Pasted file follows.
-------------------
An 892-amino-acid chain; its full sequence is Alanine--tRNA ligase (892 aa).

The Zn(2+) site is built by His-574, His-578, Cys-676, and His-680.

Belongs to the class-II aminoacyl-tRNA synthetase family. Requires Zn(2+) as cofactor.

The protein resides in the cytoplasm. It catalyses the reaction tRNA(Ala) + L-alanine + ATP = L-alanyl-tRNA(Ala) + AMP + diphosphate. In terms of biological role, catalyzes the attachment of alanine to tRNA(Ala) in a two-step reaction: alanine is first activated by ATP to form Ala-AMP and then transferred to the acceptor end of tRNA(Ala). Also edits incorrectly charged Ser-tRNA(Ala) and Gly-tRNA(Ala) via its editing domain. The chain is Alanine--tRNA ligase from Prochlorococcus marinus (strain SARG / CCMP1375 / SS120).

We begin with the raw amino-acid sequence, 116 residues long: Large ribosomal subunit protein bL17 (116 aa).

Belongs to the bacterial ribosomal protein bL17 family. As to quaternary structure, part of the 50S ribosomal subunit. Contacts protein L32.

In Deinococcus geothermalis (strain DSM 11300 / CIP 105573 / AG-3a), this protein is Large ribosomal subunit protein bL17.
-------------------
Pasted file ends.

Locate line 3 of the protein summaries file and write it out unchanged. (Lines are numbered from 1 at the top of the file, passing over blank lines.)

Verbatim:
Belongs to the class-II aminoacyl-tRNA synthetase family. Requires Zn(2+) as cofactor.